Tulsa Mayor Bartlett: Stimulus package 'worked'
BY JIM MYERS World Washington Bureau
Friday, January 21, 2011
3/19/11 at 10:09 AM
WASHINGTON - Tulsa Mayor Dewey Bartlett on Thursday described as "a little unfair'' a House Republican proposal to cancel all unused stimulus funds.
"I would prefer them to at least give us an opportunity to use them for another reasonably supportive project,'' Bartlett said.
In Washington for the U.S. Conference of Mayors, Bartlett again made positive comments about the impact of the 2009 stimulus package, which was opposed by every Oklahoma Republican in Congress.
"It worked,'' said the mayor, who is also a Republican.
Bartlett said the funding provided by the package, which was promoted by the Obama administration as a way to help jump-start the nation's faltering economy, gave Tulsa the opportunity to upgrade its infrastructure.
Last week, he specifically credited the $787 billion package for its economic impact on the city.
"This nationwide recovery measure has helped Tulsa as we come out of the recession,'' Bartlett said in a lengthy news release that provided details on how and where the stimulus dollars were spent.
According to that news release, Tulsa has received nearly $64 million in stimulus funds for crime, public safety, energy and environment, poverty and infrastructure projects.
It also cited the $75 million Inner Dispersal Loop state project to improve access to downtown Tulsa.
Bartlett's comments track the claims of the Obama administration but leave him at odds with House Republicans who included cancellation of unused stimulus funds in their so-called pledge announced prior to last year's mid-term elections.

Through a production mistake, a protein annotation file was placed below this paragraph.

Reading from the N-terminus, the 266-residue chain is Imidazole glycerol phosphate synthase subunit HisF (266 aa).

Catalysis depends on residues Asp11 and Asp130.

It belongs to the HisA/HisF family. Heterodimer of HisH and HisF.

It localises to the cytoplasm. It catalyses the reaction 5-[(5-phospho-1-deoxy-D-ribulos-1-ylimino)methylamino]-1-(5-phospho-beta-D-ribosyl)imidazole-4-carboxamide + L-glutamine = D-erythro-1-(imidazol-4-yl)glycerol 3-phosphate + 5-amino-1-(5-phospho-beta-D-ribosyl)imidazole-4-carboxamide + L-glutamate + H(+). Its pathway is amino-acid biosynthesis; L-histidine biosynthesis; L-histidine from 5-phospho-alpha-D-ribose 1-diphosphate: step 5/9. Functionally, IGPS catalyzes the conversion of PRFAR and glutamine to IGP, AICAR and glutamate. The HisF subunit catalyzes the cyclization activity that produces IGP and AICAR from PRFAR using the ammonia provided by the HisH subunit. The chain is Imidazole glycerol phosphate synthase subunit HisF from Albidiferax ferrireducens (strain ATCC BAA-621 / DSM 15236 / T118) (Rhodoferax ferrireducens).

A House Republican aide said he did not have an update on when that proposal would be addressed.
Like other items on the Republican-led House agenda, this proposal could face an uncertain fate in the Democratic-controlled Senate.
Figures were not available on exactly what kind of impact the proposal would have.
Bartlett conceded he did not know whether any of Tulsa's funding would be covered by the proposal but made it clear he did not favor a repeal.
"To me, that seems a little unfair,'' he said.
On another issue, Bartlett praised Congress for approving a bill requiring the federal government to comply with local fees used to treat and manage polluted storm-water runoff and credited the role of Sen. Jim Inhofe, R-Okla., for helping to steer that measure to passage.
"That's a real victory for municipal governments,'' said Bartlett, who serves on a water committee with the Conference of Mayors.
When the bill was becoming law, Inhofe described it as another example of a bipartisan bill dealing with an unfunded federal mandate.
"It makes perfect sense that, as with other utilities, federal agencies pay their fair share of storm-water management fees,'' said the senator, the top Republican member of the Senate Environment and Public Works Committee.
"Right now, some federal agencies are not paying these fees, imposing costly burdens on the communities in which the agency operates.''
Original Print Headline: Mayor says GOP plan to nix stimulusfunds unfair
Jim Myers (202) 484-1424